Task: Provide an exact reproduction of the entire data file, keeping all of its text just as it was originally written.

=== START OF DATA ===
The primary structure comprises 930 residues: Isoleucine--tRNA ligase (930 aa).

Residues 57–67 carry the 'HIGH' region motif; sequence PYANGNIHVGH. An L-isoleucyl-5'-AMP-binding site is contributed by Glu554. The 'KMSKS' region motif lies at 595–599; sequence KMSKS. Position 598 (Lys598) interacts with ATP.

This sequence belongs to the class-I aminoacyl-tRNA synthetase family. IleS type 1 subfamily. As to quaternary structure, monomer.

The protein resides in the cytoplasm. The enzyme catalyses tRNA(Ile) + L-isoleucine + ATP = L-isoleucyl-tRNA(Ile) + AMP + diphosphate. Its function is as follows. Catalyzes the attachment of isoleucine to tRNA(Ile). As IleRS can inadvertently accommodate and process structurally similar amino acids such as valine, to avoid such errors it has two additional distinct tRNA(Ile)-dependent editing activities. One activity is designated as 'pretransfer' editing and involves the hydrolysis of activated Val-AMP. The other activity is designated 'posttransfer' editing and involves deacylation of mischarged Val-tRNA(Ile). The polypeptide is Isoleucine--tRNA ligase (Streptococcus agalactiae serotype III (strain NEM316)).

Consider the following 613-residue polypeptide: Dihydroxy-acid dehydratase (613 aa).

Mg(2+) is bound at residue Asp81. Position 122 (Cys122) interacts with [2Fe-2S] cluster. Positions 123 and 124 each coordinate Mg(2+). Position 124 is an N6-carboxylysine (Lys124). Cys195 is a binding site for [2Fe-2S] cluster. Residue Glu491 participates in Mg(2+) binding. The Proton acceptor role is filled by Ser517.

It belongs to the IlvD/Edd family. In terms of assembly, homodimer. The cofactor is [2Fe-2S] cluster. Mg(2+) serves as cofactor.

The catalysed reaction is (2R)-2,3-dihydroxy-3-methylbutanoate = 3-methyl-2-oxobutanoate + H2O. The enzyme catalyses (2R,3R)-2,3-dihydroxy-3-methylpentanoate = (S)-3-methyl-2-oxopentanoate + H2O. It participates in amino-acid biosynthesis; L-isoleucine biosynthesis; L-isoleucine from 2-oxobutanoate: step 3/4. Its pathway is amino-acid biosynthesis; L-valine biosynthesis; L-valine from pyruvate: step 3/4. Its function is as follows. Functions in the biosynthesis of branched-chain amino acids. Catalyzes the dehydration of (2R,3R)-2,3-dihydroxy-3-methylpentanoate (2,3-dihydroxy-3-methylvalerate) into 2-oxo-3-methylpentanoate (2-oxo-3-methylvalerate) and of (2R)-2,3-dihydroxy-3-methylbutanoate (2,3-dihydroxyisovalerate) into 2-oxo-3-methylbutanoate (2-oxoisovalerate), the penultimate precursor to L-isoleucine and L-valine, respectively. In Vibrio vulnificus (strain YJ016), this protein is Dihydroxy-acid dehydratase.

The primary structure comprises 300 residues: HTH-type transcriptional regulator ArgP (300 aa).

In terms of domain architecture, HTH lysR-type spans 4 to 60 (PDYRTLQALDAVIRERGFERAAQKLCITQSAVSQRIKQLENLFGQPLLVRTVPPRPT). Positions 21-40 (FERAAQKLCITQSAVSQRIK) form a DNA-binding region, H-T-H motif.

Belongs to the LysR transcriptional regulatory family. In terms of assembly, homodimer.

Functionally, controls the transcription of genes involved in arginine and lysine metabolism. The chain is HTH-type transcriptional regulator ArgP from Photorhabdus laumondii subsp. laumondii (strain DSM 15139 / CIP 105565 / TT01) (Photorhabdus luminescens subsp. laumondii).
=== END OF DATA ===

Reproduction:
The primary structure comprises 930 residues: Isoleucine--tRNA ligase (930 aa).

Residues 57–67 carry the 'HIGH' region motif; sequence PYANGNIHVGH. An L-isoleucyl-5'-AMP-binding site is contributed by Glu554. The 'KMSKS' region motif lies at 595–599; sequence KMSKS. Position 598 (Lys598) interacts with ATP.

This sequence belongs to the class-I aminoacyl-tRNA synthetase family. IleS type 1 subfamily. As to quaternary structure, monomer.

The protein resides in the cytoplasm. The enzyme catalyses tRNA(Ile) + L-isoleucine + ATP = L-isoleucyl-tRNA(Ile) + AMP + diphosphate. Its function is as follows. Catalyzes the attachment of isoleucine to tRNA(Ile). As IleRS can inadvertently accommodate and process structurally similar amino acids such as valine, to avoid such errors it has two additional distinct tRNA(Ile)-dependent editing activities. One activity is designated as 'pretransfer' editing and involves the hydrolysis of activated Val-AMP. The other activity is designated 'posttransfer' editing and involves deacylation of mischarged Val-tRNA(Ile). The polypeptide is Isoleucine--tRNA ligase (Streptococcus agalactiae serotype III (strain NEM316)).

Consider the following 613-residue polypeptide: Dihydroxy-acid dehydratase (613 aa).

Mg(2+) is bound at residue Asp81. Position 122 (Cys122) interacts with [2Fe-2S] cluster. Positions 123 and 124 each coordinate Mg(2+). Position 124 is an N6-carboxylysine (Lys124). Cys195 is a binding site for [2Fe-2S] cluster. Residue Glu491 participates in Mg(2+) binding. The Proton acceptor role is filled by Ser517.

It belongs to the IlvD/Edd family. In terms of assembly, homodimer. The cofactor is [2Fe-2S] cluster. Mg(2+) serves as cofactor.

The catalysed reaction is (2R)-2,3-dihydroxy-3-methylbutanoate = 3-methyl-2-oxobutanoate + H2O. The enzyme catalyses (2R,3R)-2,3-dihydroxy-3-methylpentanoate = (S)-3-methyl-2-oxopentanoate + H2O. It participates in amino-acid biosynthesis; L-isoleucine biosynthesis; L-isoleucine from 2-oxobutanoate: step 3/4. Its pathway is amino-acid biosynthesis; L-valine biosynthesis; L-valine from pyruvate: step 3/4. Its function is as follows. Functions in the biosynthesis of branched-chain amino acids. Catalyzes the dehydration of (2R,3R)-2,3-dihydroxy-3-methylpentanoate (2,3-dihydroxy-3-methylvalerate) into 2-oxo-3-methylpentanoate (2-oxo-3-methylvalerate) and of (2R)-2,3-dihydroxy-3-methylbutanoate (2,3-dihydroxyisovalerate) into 2-oxo-3-methylbutanoate (2-oxoisovalerate), the penultimate precursor to L-isoleucine and L-valine, respectively. In Vibrio vulnificus (strain YJ016), this protein is Dihydroxy-acid dehydratase.

The primary structure comprises 300 residues: HTH-type transcriptional regulator ArgP (300 aa).

In terms of domain architecture, HTH lysR-type spans 4 to 60 (PDYRTLQALDAVIRERGFERAAQKLCITQSAVSQRIKQLENLFGQPLLVRTVPPRPT). Positions 21-40 (FERAAQKLCITQSAVSQRIK) form a DNA-binding region, H-T-H motif.

Belongs to the LysR transcriptional regulatory family. In terms of assembly, homodimer.

Functionally, controls the transcription of genes involved in arginine and lysine metabolism. The chain is HTH-type transcriptional regulator ArgP from Photorhabdus laumondii subsp. laumondii (strain DSM 15139 / CIP 105565 / TT01) (Photorhabdus luminescens subsp. laumondii).